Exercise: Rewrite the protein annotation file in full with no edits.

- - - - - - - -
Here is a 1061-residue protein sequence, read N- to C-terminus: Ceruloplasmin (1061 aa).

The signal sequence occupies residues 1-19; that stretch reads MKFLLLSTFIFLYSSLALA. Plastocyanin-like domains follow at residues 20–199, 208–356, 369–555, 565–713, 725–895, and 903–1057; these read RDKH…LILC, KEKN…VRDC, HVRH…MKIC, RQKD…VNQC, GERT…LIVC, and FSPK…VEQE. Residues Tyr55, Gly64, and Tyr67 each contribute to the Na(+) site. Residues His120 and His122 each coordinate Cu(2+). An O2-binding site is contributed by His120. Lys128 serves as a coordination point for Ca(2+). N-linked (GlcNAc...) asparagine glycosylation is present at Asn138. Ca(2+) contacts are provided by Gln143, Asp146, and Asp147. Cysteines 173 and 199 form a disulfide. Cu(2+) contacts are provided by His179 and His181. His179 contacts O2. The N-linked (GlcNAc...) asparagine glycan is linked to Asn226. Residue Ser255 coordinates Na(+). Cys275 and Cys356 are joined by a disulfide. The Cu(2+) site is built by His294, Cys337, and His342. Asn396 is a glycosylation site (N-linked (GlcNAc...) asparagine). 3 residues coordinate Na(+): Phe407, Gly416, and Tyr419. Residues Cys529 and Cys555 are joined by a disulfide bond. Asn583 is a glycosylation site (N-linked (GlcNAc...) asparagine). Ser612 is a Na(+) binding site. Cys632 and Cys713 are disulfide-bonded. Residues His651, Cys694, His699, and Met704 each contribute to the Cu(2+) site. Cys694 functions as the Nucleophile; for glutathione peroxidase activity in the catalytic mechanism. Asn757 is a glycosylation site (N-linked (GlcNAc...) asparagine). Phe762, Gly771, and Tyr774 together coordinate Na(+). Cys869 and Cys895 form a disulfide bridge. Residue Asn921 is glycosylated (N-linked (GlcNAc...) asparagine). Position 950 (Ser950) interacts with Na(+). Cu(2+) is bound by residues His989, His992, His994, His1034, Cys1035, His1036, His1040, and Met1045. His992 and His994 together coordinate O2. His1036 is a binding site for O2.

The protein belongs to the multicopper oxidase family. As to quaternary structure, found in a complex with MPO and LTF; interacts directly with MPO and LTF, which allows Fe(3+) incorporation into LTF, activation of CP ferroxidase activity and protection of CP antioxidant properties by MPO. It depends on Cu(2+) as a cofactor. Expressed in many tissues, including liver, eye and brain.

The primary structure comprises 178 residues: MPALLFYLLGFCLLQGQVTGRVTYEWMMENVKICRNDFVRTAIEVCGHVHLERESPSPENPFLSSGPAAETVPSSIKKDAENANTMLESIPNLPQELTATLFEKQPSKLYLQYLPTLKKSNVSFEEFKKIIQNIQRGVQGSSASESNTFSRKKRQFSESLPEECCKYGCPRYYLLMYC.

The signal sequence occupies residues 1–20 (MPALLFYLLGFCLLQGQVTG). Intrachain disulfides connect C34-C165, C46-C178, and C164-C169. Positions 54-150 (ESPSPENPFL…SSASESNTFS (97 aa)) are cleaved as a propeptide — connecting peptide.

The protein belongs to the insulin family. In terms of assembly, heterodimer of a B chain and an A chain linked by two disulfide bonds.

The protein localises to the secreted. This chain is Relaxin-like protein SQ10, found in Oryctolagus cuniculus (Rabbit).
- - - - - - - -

Here is a 1061-residue protein sequence, read N- to C-terminus: Ceruloplasmin (1061 aa).

The signal sequence occupies residues 1-19; that stretch reads MKFLLLSTFIFLYSSLALA. Plastocyanin-like domains follow at residues 20–199, 208–356, 369–555, 565–713, 725–895, and 903–1057; these read RDKH…LILC, KEKN…VRDC, HVRH…MKIC, RQKD…VNQC, GERT…LIVC, and FSPK…VEQE. Residues Tyr55, Gly64, and Tyr67 each contribute to the Na(+) site. Residues His120 and His122 each coordinate Cu(2+). An O2-binding site is contributed by His120. Lys128 serves as a coordination point for Ca(2+). N-linked (GlcNAc...) asparagine glycosylation is present at Asn138. Ca(2+) contacts are provided by Gln143, Asp146, and Asp147. Cysteines 173 and 199 form a disulfide. Cu(2+) contacts are provided by His179 and His181. His179 contacts O2. The N-linked (GlcNAc...) asparagine glycan is linked to Asn226. Residue Ser255 coordinates Na(+). Cys275 and Cys356 are joined by a disulfide. The Cu(2+) site is built by His294, Cys337, and His342. Asn396 is a glycosylation site (N-linked (GlcNAc...) asparagine). 3 residues coordinate Na(+): Phe407, Gly416, and Tyr419. Residues Cys529 and Cys555 are joined by a disulfide bond. Asn583 is a glycosylation site (N-linked (GlcNAc...) asparagine). Ser612 is a Na(+) binding site. Cys632 and Cys713 are disulfide-bonded. Residues His651, Cys694, His699, and Met704 each contribute to the Cu(2+) site. Cys694 functions as the Nucleophile; for glutathione peroxidase activity in the catalytic mechanism. Asn757 is a glycosylation site (N-linked (GlcNAc...) asparagine). Phe762, Gly771, and Tyr774 together coordinate Na(+). Cys869 and Cys895 form a disulfide bridge. Residue Asn921 is glycosylated (N-linked (GlcNAc...) asparagine). Position 950 (Ser950) interacts with Na(+). Cu(2+) is bound by residues His989, His992, His994, His1034, Cys1035, His1036, His1040, and Met1045. His992 and His994 together coordinate O2. His1036 is a binding site for O2.

The protein belongs to the multicopper oxidase family. As to quaternary structure, found in a complex with MPO and LTF; interacts directly with MPO and LTF, which allows Fe(3+) incorporation into LTF, activation of CP ferroxidase activity and protection of CP antioxidant properties by MPO. It depends on Cu(2+) as a cofactor. Expressed in many tissues, including liver, eye and brain.

The primary structure comprises 178 residues: MPALLFYLLGFCLLQGQVTGRVTYEWMMENVKICRNDFVRTAIEVCGHVHLERESPSPENPFLSSGPAAETVPSSIKKDAENANTMLESIPNLPQELTATLFEKQPSKLYLQYLPTLKKSNVSFEEFKKIIQNIQRGVQGSSASESNTFSRKKRQFSESLPEECCKYGCPRYYLLMYC.

The signal sequence occupies residues 1–20 (MPALLFYLLGFCLLQGQVTG). Intrachain disulfides connect C34-C165, C46-C178, and C164-C169. Positions 54-150 (ESPSPENPFL…SSASESNTFS (97 aa)) are cleaved as a propeptide — connecting peptide.

The protein belongs to the insulin family. In terms of assembly, heterodimer of a B chain and an A chain linked by two disulfide bonds.

The protein localises to the secreted. This chain is Relaxin-like protein SQ10, found in Oryctolagus cuniculus (Rabbit).